• PR/AstroTurf/Lobbying

    • 20-year-old SNP MP Mhairi Black isn’t happy about Tony Blair calling her party ‘cave men’

      Tony Blair’s criticism of the SNP for having a “cave man” ideology is ridiculous considering his “primitive” policy on Iraq, one of the Scottish nationalists’ rising stars has said.

      The former prime minister said on Wednesday morning that Scottish nationalism was “reactionary” and consisted of “blaming someone else” for Scotland’s problems.

    • ALEC Admits School Vouchers Are for Kids in Suburbia

      School vouchers were never about helping poor, at-risk or minority students. But selling them as social mobility tickets was a useful fiction that for some twenty-five years helped rightwing ideologues and corporate backers gain bipartisan support for an ideological scheme designed to privatize public schools.

    • Donald Trump And Fox & Friends’ Symbiotic Relationship

      Fox & Friends has emerged as Donald Trump’s biggest cheerleader and defender in the media, a role the presidential candidate is rewarding with lavish public praise.

    • ‘Media Have Been Applying a False Narrative to the Entire Issue’ – CounterSpin interview with Gareth Porter on the Iran deal

      NBC’s David Gregory said the international community, divided on many things, are united on this: “They think Iran is up to no good and wants to build a nuclear weapon.”

      US corporate media have a habit when discussing Iran, though not only then, of presenting what are overwhelmingly US points of view as those of the whole world–a less-than-helpful quality as we try to understand the deal with Iran currently making headlines.

      Here to help us sort through it is investigative journalist Gareth Porter, author of Manufactured Crisis: The Untold Story of the Iran Nuclear Scare and a regular contributor to Middle East Eye.

  • Censorship

    • New Facebook video controls let you be sexist, ageist or secretive

      Videos on Facebook are big business. As well as drugged up post-dentist footage, there is also huge advertising potential. Now Facebook has announced a new set of options for video publishers — including the ability to limit who is able to see videos based on their age and gender.

    • New Censorship Bill Passed in Australia

      Having lived in Australia this Kat tries to turn his attention to the Land Down Under as often as he can. Although the Australian intellectual property law regime takes a lot from its UK and common law counterparts, they have often been a step ahead (or to the side, depending on your perspective) in one way or another. Recently the Australian Parliament passed the Copyright Amendment (Online Infringement) Bill 2015, which aims to give the Australian courts more tools to combat online copyright infringement, or the facilitation thereof. While the provision is not necessarily hugely pertinent to those of us working here in the UK, it is still an interesting one.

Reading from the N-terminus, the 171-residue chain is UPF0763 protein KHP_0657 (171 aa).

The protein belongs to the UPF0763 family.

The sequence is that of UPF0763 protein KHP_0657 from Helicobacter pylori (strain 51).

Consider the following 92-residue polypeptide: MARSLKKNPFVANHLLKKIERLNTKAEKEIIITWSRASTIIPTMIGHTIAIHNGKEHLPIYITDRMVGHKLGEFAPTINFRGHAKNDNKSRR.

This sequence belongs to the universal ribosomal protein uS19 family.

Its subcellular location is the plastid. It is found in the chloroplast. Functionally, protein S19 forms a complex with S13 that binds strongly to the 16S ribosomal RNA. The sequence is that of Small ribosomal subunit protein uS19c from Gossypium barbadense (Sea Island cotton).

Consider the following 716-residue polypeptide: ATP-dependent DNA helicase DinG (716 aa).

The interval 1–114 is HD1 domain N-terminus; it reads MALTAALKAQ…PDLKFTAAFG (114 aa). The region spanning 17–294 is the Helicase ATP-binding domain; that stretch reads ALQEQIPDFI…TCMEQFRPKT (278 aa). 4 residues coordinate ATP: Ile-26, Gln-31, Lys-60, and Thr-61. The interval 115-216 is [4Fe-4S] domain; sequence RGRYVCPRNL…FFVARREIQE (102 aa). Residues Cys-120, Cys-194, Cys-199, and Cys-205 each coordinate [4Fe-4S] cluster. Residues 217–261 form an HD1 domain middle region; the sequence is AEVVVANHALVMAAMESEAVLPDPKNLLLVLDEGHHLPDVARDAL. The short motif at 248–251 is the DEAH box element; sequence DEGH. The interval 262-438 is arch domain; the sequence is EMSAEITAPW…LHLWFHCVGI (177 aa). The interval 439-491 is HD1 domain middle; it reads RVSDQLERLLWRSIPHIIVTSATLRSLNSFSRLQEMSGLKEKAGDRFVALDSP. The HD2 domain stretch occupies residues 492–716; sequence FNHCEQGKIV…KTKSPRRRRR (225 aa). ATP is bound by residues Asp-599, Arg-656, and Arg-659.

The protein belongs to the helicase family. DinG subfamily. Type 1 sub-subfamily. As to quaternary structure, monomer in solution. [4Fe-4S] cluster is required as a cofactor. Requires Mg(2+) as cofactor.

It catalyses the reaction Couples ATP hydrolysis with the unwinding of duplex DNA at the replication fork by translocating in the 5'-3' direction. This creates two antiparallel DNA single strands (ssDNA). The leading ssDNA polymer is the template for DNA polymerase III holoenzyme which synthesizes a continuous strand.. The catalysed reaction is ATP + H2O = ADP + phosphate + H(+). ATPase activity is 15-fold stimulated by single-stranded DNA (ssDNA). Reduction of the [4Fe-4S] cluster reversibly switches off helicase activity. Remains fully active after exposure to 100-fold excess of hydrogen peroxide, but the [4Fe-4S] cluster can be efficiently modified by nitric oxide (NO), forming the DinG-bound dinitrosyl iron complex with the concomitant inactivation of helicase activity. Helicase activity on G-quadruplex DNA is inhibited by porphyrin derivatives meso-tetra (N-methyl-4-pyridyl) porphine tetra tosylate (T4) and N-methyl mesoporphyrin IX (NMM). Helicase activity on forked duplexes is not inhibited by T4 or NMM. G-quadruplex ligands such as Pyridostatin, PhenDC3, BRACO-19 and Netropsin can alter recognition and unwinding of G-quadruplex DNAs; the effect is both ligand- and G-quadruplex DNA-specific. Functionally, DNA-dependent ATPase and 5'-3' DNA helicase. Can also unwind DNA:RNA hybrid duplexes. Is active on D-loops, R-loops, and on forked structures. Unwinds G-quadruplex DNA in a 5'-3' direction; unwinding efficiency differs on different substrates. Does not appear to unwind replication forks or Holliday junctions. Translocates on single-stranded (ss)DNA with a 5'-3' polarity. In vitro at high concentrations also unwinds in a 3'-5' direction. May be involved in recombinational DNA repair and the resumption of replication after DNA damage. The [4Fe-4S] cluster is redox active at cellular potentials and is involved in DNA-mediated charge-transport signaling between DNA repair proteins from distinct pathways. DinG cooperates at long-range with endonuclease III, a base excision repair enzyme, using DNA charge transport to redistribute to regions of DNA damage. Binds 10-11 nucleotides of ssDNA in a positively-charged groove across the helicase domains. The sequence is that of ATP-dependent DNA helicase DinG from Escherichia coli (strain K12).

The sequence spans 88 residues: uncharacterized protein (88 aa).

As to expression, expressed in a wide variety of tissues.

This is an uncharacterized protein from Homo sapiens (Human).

• Privacy

    • Wikipedia Founder Jimmy Wales Accuses David Cameron Of ‘Technological Incompetence’ over Encryption Bill

      The founder of Wikipedia accused David Cameron of “technological incompetence” on Tuesday, telling the British Prime Minister the idea of banning encryption was “just nonsense.”

      Speaking on HuffPost Live in New York, Jimmy Wales responded to a question about the British government’s push to gain access to encrypted sites for reasons of security.

      He called increased online security of “critical importance” in the face of “real threats from cyber crime.”

      “That means end-to-end encryption everywhere. That’s what he [Cameron] should be campaigning for,” Wales said.

      “The idea that you could ban encryption… it is just nonsense, it’s impossible, it’s math, you can’t ban math,” he added.

    • [on Washington Post]

      The Washington Post again demanded that tech companies create special ‘golden keys’ for authorities to keep and use for access to private communication. Protected by a warrant, of course. For the benefit of this discussion (which is really getting old), I just put together the reasons why it is a dumb idea.

    • Is the NSA lying about its failure to prevent 9/11?

      On March 20, 2000, as part of a trip to South Asia, U.S. President Bill Clinton was scheduled to land his helicopter in the desperately poor village of Joypura, Bangladesh, and speak to locals under a 150-year-old banyan tree. At the last minute, though, the visit was canceled; U.S. intelligence agencies had discovered an assassination plot. In a lengthy email, London-based members of the International Islamic Front for Jihad Against Jews and Crusaders, a terrorist group established by Osama bin Laden, urged al Qaeda supporters to “Send Clinton Back in a Coffin” by firing a shoulder-launched missile at the president’s chopper.